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Transatlantic Task Force discusses Ukraine’s foreign policy priorities

At the June 20 discussion featuring officials and experts in Washington, Kyiv and Brussels, (from left) are: Brad Freden (State Department), Jonathan Katz (German Marshall Fund) and Orest Deychakiwsky (U.S.-Ukraine Foundation), who participated from Washington.

WASHINGTON – Speakers from Washington, Kyiv and Brussels discussed Ukrainian foreign policy priorities for newly elected President Volodymyr Zelenskyy during a June 20 telecast organized by the German Marshall Fund (GMF), and supported by the U.S.-Ukraine Foundation as well as the Reanimation Package of Reforms.

Opening remarks were provided by Jonathan Katz, senior fellow at the GMF, and Orest Deychakiwsky, vice-chairman of the U.S.-Ukraine Foundation (USUF). Messrs. Katz and Deychakiwsky are co-chairs of USUF’s Friends of Ukraine Network Democracy and Civil Society Task Force.

The principal Washington speaker was Brad Freden, director of the Office of Eastern European Affairs at the U.S. Department of State. He began by presenting a broad overview of U.S. policy toward Ukraine and outlined several priorities for the future. Mr. Freden stated that the U.S. remains committed to a prosperous, war-free, and united Ukraine.

Mr. Freden echoed President Donald Trump’s earlier comments about the United States’ unwavering support for the country, citing the statistic that the U.S. has provided $1.5 billion in support for the Ukrainian war effort since 2014. Mr. Freden said he believes that Ukraine under newly elected President Zelenskyy poses a real threat to authoritarianism in Russia and other post-Soviet countries if it can successfully demonstrate the advantages of a democratic state through reforms and a commitment to transparency.

“The fundamental threat that Zelenskyy poses to Putin is to create a Ukraine that shows the rest of the Soviet space what a free and democratic country can look like, and that’s a real threat – to Putin himself, to the authoritarian government in Moscow,” Mr. Freden said.

Olga Stefanishyna, director at the Ukrainian government’s Office for European and Euro-Atlantic Integration, Sviatoslav Yurash, foreign policy advisor to President Zelenskyy, and Olena Halushka, head of international relations at the Anti-Corruption Action Center, all provided their insights on the policy priorities for Ukraine from Kyiv, highlighting Ukraine’s closer political and economic ties to the European Union since the Revolution of Dignity in 2014.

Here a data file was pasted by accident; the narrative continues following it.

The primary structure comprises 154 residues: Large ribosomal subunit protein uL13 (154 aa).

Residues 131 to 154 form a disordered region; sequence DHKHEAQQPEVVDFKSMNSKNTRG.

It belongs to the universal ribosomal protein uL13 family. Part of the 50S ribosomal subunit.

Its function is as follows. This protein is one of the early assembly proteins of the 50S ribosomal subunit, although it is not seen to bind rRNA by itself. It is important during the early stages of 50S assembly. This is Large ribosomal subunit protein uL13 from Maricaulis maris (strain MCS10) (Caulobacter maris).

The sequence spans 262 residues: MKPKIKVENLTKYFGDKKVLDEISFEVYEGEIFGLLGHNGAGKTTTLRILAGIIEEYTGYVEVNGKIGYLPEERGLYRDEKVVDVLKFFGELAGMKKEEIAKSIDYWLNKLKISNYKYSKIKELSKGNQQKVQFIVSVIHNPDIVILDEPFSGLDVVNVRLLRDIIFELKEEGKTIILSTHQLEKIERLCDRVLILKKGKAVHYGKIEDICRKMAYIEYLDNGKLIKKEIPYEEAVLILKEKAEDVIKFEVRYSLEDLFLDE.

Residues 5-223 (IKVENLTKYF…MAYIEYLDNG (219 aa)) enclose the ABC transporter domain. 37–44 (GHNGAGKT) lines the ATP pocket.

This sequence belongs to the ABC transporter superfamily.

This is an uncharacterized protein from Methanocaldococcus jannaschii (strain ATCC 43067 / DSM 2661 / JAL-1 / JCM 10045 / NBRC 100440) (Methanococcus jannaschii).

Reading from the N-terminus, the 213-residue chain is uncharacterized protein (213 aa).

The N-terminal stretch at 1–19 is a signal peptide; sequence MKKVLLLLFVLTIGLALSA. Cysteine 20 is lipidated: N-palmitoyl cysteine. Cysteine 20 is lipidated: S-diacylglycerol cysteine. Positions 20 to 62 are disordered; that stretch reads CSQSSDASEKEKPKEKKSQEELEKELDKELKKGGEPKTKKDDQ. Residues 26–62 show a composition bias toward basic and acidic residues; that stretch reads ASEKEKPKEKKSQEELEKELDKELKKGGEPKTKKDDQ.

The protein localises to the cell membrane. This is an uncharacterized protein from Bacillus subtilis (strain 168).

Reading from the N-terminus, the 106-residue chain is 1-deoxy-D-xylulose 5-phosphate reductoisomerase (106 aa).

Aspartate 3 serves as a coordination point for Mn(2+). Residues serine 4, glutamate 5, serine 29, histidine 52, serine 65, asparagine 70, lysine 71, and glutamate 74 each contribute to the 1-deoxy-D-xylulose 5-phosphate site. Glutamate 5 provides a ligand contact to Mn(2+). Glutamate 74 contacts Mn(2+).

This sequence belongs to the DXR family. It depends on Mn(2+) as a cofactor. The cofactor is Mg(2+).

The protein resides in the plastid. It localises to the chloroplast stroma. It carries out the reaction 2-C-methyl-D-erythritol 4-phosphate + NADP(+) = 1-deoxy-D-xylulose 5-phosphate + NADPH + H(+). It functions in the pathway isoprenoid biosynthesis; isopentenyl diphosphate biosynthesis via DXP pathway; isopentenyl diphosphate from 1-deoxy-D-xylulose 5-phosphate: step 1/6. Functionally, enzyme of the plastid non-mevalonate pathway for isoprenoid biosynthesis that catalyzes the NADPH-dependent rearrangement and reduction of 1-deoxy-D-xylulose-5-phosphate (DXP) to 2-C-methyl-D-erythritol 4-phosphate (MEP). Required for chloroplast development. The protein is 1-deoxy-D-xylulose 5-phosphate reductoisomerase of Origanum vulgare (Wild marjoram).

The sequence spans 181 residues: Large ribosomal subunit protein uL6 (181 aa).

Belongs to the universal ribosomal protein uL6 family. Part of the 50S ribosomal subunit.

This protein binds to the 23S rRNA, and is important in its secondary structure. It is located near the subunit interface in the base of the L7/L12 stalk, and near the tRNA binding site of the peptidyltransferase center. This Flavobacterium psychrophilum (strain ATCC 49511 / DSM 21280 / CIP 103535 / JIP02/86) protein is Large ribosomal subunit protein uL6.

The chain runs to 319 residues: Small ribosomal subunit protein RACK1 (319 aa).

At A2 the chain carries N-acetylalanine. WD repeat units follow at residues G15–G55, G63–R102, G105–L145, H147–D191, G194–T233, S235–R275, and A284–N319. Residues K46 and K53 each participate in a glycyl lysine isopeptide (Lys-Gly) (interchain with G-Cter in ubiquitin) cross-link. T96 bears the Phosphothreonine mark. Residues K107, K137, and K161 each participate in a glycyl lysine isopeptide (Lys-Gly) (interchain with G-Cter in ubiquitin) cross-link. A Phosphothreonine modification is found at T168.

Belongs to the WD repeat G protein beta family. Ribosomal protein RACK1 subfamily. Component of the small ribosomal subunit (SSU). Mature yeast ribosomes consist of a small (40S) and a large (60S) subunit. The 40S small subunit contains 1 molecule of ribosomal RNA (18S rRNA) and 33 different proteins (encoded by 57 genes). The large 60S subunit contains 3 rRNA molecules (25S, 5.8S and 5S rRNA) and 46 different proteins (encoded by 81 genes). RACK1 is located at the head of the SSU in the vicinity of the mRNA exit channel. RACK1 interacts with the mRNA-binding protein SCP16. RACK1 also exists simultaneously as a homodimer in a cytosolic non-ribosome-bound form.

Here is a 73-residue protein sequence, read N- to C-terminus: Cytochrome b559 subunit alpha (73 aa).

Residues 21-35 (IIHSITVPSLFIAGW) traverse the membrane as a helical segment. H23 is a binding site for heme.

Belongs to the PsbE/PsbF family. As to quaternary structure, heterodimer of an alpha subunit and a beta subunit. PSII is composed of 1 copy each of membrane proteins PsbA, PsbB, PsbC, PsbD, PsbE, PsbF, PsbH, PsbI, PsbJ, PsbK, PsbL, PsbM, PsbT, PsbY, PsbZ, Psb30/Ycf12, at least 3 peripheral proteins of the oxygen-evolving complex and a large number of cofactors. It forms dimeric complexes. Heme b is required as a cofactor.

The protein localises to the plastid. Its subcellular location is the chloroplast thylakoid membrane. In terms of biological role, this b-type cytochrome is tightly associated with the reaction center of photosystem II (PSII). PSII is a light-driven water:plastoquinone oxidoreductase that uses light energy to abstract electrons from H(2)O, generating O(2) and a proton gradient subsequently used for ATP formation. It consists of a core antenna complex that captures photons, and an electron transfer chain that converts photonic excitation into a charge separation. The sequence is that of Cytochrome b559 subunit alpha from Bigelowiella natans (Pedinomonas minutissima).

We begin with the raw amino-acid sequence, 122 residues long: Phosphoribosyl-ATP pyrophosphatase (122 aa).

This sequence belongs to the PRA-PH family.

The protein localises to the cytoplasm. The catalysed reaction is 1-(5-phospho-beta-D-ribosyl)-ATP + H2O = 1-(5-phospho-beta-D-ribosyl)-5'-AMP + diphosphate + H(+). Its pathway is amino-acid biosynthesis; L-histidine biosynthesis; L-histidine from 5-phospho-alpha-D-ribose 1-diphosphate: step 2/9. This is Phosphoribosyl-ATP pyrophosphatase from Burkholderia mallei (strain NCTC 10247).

Looking forward, Mr. Yurash said the Ukrainian government’s priority is Euro-Atlantic integration. He predicted that Mr. Zelensky’s Servant of the People party will form a single-party majority in the Verkhovna Rada, the first such parliamentary majority since Ukraine’s independence. Among Mr. Zelenskyy’s priorities is the creation of a new Russian-language channel, as well as social media campaigns that will be broadcast in the occupied territories to combat disinformation.

“It is very clear that what we are aiming for is Euro-Atlantic integration and realizing the destiny of the Ukrainian nation, that is, to be part of global western alliances,” Mr. Yurash said.

With the Ukrainian parliamentary elections scheduled for July 21, Mr. Freden said this presents a unique opportunity for Ukraine to pass domestic reforms, particularly anti-corruption legislation. For the domestic reform agenda, Mr. Freden reaffirmed the U.S. stance that Ukraine has to combat corruption, stating that there is still a lot of work to be done. While the Ukrainian economy has stabilized as a result of the efforts of the Ukrainian central bank and the Finance Ministry, foreign direct investment is only 2 percent of Ukraine’s gross domestic product (GDP) – a low statistic for a developing country that has a highly educated workforce. Mr. Freden said Ukraine needs to create institutions that will attract foreign investment into the economy, particularly the energy sector.

From Brussels, Richard Tibbels, head of the Eastern Partnership Bilateral Relations Division at the European External Action Service, outlined three major points in respect to Ukraine’s relationship with the EU and the country’s accomplishments thus far.

Mr. Tibbels argued that the increase in the amount of trade between Ukraine and the EU is undoubtedly beneficial for both sides, noted the advantages of the visa-free regime and commended Ukraine for the significant number of reforms undertaken in the past several years.

“There should be no price put on Ukraine’s sovereignty and territorial integrity,” Mr. Tibbels said. “We would have hoped that Mr. Surkov would have reacted more positively to the ideas of Kurt Volker regarding the idea of a UN peacekeeping force as a way to transition to the reestablishment of the territorial integrity of Ukraine.” Vladislav Surkov is an aide to Russian President Vladimir Putin and the Kremlin’s point man for talks on Russia’s war in eastern Ukraine.

The discussion was moderated by Jonathan Katz and Bruno Lete, both at the German Marshall Fund of the United States, as well as Vasyl Babych, the head of international relations at the Reanimation Package of Reforms.

The event was part of an ongoing series of discussions focusing on key issues relating to U.S.-Ukraine-EU relations under the auspices of the Transatlantic Task Force on Elections and Civil Society in Ukraine.

The Ukrainian Weekly